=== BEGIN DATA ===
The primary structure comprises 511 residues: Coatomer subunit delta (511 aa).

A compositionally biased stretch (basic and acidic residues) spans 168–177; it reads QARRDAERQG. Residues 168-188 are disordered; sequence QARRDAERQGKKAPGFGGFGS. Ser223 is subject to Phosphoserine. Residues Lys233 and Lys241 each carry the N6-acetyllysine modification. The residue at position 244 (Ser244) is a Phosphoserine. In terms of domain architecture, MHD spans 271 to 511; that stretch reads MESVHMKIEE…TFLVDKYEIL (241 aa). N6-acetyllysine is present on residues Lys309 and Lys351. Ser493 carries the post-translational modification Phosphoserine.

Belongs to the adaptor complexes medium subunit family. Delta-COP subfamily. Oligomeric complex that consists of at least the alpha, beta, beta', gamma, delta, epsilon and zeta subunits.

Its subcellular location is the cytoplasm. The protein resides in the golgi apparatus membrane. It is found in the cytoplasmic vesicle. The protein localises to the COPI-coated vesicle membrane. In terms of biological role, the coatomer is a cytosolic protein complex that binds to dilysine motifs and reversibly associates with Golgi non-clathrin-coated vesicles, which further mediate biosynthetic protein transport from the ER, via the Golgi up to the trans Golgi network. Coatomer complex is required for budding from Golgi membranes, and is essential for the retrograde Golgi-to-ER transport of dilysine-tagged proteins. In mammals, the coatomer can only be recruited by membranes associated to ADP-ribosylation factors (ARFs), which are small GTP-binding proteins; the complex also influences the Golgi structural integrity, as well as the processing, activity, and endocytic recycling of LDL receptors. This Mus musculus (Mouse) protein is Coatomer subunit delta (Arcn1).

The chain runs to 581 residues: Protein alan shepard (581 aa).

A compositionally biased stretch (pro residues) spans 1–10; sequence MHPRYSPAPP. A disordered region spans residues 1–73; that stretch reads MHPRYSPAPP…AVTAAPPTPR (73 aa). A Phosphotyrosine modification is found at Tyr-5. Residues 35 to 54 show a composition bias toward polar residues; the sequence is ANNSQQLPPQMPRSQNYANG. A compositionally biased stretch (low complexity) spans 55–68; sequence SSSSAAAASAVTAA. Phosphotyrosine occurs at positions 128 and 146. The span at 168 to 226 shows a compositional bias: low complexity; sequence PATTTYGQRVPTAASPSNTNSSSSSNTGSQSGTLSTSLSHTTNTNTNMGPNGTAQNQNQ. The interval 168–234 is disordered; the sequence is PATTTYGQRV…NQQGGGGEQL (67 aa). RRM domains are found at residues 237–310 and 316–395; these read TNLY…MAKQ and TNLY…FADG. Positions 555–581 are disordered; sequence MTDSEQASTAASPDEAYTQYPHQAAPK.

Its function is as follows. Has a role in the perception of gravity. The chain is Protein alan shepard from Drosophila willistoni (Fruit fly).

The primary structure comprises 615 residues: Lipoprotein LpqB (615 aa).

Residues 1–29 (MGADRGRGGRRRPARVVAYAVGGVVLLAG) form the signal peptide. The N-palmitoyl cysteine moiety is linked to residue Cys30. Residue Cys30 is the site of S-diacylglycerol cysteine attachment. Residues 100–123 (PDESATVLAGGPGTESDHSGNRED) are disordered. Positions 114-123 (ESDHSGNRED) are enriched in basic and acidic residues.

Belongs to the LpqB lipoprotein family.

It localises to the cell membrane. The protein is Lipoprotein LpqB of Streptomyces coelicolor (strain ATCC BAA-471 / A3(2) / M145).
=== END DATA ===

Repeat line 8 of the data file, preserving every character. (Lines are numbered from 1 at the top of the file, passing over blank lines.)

The primary structure comprises 615 residues: Lipoprotein LpqB (615 aa).